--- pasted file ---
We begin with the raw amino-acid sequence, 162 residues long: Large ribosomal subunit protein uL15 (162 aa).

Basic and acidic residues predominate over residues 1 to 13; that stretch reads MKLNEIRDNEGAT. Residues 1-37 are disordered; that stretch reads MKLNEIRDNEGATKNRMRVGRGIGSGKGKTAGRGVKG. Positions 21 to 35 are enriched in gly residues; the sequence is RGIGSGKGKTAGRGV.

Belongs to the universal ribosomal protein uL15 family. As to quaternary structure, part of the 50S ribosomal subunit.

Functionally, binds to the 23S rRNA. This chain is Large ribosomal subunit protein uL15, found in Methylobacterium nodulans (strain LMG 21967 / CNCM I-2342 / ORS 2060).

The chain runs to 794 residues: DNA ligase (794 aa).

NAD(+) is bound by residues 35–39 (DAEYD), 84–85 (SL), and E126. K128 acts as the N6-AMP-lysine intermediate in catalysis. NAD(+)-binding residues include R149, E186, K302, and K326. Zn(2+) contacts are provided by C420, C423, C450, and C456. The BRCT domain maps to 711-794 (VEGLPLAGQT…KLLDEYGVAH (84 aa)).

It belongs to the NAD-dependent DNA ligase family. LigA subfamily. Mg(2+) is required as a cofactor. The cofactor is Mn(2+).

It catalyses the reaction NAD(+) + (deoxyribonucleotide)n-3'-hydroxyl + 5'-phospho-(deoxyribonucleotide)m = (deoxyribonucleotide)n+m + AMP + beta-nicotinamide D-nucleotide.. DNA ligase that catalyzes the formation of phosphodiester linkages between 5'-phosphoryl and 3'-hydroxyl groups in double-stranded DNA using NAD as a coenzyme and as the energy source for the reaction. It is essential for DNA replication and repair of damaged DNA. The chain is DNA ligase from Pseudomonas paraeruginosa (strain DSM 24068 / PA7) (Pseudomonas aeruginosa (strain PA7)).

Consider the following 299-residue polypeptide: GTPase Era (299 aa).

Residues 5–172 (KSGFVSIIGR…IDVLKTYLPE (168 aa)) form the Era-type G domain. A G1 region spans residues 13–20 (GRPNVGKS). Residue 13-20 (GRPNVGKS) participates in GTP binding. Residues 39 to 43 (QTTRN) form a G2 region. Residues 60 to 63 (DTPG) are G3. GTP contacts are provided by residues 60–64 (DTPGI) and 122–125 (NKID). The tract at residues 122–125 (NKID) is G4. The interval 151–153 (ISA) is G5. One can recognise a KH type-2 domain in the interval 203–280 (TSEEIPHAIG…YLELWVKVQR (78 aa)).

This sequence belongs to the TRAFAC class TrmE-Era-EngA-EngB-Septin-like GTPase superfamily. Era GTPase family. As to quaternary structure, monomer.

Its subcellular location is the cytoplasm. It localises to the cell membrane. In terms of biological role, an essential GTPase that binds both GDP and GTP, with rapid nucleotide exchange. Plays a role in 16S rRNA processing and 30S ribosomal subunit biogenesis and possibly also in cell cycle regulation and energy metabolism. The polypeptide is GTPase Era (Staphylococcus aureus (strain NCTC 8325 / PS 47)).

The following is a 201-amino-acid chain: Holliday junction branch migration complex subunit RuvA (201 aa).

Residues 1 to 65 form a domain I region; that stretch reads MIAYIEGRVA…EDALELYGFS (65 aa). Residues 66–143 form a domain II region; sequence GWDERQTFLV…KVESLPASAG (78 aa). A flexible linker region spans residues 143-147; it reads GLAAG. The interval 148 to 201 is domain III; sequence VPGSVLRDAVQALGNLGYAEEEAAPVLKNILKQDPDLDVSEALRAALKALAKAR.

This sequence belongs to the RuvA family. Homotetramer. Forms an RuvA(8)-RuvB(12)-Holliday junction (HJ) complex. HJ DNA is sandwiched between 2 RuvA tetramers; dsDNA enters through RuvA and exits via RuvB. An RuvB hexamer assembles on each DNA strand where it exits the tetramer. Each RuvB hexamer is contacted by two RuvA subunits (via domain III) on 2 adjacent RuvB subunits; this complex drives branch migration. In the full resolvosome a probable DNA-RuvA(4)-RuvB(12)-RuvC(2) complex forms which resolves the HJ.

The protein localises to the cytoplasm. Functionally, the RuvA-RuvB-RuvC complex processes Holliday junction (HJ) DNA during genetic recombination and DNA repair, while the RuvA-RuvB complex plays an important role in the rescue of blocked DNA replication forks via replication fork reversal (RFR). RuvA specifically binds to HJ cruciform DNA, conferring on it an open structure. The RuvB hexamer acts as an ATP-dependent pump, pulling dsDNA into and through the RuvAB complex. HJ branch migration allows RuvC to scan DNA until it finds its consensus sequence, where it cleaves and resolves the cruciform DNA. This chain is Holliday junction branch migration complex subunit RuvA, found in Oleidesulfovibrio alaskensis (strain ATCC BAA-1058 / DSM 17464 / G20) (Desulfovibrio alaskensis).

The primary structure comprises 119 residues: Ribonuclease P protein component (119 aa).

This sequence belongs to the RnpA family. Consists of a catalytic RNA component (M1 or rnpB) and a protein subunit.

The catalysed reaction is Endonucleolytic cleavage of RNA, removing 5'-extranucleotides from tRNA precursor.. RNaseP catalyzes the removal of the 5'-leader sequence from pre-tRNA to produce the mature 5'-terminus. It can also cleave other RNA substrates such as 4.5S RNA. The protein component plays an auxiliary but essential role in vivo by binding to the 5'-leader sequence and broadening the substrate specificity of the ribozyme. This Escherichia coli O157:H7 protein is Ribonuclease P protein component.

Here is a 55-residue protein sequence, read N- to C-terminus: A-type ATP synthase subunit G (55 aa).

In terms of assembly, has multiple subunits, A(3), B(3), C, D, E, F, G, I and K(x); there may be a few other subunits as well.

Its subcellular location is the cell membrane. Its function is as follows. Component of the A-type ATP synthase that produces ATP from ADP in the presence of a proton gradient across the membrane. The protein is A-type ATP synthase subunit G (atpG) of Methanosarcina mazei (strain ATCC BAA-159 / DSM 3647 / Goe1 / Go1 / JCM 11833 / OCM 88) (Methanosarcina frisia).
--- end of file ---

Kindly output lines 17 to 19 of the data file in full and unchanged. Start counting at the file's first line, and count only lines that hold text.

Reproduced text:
The primary structure comprises 119 residues: Ribonuclease P protein component (119 aa).

This sequence belongs to the RnpA family. Consists of a catalytic RNA component (M1 or rnpB) and a protein subunit.

The catalysed reaction is Endonucleolytic cleavage of RNA, removing 5'-extranucleotides from tRNA precursor.. RNaseP catalyzes the removal of the 5'-leader sequence from pre-tRNA to produce the mature 5'-terminus. It can also cleave other RNA substrates such as 4.5S RNA. The protein component plays an auxiliary but essential role in vivo by binding to the 5'-leader sequence and broadening the substrate specificity of the ribozyme. This Escherichia coli O157:H7 protein is Ribonuclease P protein component.